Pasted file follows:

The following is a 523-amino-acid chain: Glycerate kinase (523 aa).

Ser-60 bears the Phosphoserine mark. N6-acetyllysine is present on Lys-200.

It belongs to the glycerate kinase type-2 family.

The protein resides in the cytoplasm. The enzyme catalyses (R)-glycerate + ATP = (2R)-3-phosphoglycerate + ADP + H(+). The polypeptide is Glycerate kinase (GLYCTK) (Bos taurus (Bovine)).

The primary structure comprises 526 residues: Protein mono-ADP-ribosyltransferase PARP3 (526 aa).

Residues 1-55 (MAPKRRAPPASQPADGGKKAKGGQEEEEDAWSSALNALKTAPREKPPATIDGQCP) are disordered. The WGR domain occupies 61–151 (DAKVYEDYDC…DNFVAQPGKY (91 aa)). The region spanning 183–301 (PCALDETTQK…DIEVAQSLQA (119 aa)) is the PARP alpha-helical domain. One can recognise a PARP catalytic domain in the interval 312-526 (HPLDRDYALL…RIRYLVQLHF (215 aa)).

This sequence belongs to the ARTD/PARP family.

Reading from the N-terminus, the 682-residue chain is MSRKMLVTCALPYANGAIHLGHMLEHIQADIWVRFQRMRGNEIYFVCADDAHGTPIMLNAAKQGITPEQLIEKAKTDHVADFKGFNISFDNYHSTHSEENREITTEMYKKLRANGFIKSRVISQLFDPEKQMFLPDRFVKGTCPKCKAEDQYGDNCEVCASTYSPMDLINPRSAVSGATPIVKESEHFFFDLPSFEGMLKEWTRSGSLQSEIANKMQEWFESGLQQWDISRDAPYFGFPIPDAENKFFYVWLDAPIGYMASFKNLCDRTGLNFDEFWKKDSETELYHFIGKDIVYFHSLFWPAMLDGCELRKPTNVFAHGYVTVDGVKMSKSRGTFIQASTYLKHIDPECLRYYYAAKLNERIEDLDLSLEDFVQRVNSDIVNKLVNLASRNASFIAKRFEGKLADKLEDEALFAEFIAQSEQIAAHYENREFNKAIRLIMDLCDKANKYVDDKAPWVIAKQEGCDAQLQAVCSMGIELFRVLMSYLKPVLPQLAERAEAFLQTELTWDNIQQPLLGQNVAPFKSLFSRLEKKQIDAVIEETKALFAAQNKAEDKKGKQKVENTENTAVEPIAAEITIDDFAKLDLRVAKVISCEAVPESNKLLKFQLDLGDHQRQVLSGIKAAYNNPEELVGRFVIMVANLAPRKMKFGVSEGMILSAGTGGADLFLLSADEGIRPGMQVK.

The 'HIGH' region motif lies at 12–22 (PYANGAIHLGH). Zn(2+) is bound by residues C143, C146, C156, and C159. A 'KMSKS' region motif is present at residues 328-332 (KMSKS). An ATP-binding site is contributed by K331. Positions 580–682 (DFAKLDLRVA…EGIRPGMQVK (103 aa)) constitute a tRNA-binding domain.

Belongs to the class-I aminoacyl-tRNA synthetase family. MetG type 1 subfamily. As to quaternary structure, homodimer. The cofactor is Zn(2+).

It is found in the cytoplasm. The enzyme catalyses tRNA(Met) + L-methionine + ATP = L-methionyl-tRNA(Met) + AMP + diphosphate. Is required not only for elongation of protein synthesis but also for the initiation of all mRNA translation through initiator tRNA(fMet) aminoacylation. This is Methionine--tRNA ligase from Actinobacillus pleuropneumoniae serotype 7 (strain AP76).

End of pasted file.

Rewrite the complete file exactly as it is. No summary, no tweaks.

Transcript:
The following is a 523-amino-acid chain: Glycerate kinase (523 aa).

Ser-60 bears the Phosphoserine mark. N6-acetyllysine is present on Lys-200.

It belongs to the glycerate kinase type-2 family.

The protein resides in the cytoplasm. The enzyme catalyses (R)-glycerate + ATP = (2R)-3-phosphoglycerate + ADP + H(+). The polypeptide is Glycerate kinase (GLYCTK) (Bos taurus (Bovine)).

The primary structure comprises 526 residues: Protein mono-ADP-ribosyltransferase PARP3 (526 aa).

Residues 1-55 (MAPKRRAPPASQPADGGKKAKGGQEEEEDAWSSALNALKTAPREKPPATIDGQCP) are disordered. The WGR domain occupies 61–151 (DAKVYEDYDC…DNFVAQPGKY (91 aa)). The region spanning 183–301 (PCALDETTQK…DIEVAQSLQA (119 aa)) is the PARP alpha-helical domain. One can recognise a PARP catalytic domain in the interval 312-526 (HPLDRDYALL…RIRYLVQLHF (215 aa)).

This sequence belongs to the ARTD/PARP family.

Reading from the N-terminus, the 682-residue chain is MSRKMLVTCALPYANGAIHLGHMLEHIQADIWVRFQRMRGNEIYFVCADDAHGTPIMLNAAKQGITPEQLIEKAKTDHVADFKGFNISFDNYHSTHSEENREITTEMYKKLRANGFIKSRVISQLFDPEKQMFLPDRFVKGTCPKCKAEDQYGDNCEVCASTYSPMDLINPRSAVSGATPIVKESEHFFFDLPSFEGMLKEWTRSGSLQSEIANKMQEWFESGLQQWDISRDAPYFGFPIPDAENKFFYVWLDAPIGYMASFKNLCDRTGLNFDEFWKKDSETELYHFIGKDIVYFHSLFWPAMLDGCELRKPTNVFAHGYVTVDGVKMSKSRGTFIQASTYLKHIDPECLRYYYAAKLNERIEDLDLSLEDFVQRVNSDIVNKLVNLASRNASFIAKRFEGKLADKLEDEALFAEFIAQSEQIAAHYENREFNKAIRLIMDLCDKANKYVDDKAPWVIAKQEGCDAQLQAVCSMGIELFRVLMSYLKPVLPQLAERAEAFLQTELTWDNIQQPLLGQNVAPFKSLFSRLEKKQIDAVIEETKALFAAQNKAEDKKGKQKVENTENTAVEPIAAEITIDDFAKLDLRVAKVISCEAVPESNKLLKFQLDLGDHQRQVLSGIKAAYNNPEELVGRFVIMVANLAPRKMKFGVSEGMILSAGTGGADLFLLSADEGIRPGMQVK.

The 'HIGH' region motif lies at 12–22 (PYANGAIHLGH). Zn(2+) is bound by residues C143, C146, C156, and C159. A 'KMSKS' region motif is present at residues 328-332 (KMSKS). An ATP-binding site is contributed by K331. Positions 580–682 (DFAKLDLRVA…EGIRPGMQVK (103 aa)) constitute a tRNA-binding domain.

Belongs to the class-I aminoacyl-tRNA synthetase family. MetG type 1 subfamily. As to quaternary structure, homodimer. The cofactor is Zn(2+).

It is found in the cytoplasm. The enzyme catalyses tRNA(Met) + L-methionine + ATP = L-methionyl-tRNA(Met) + AMP + diphosphate. Is required not only for elongation of protein synthesis but also for the initiation of all mRNA translation through initiator tRNA(fMet) aminoacylation. This is Methionine--tRNA ligase from Actinobacillus pleuropneumoniae serotype 7 (strain AP76).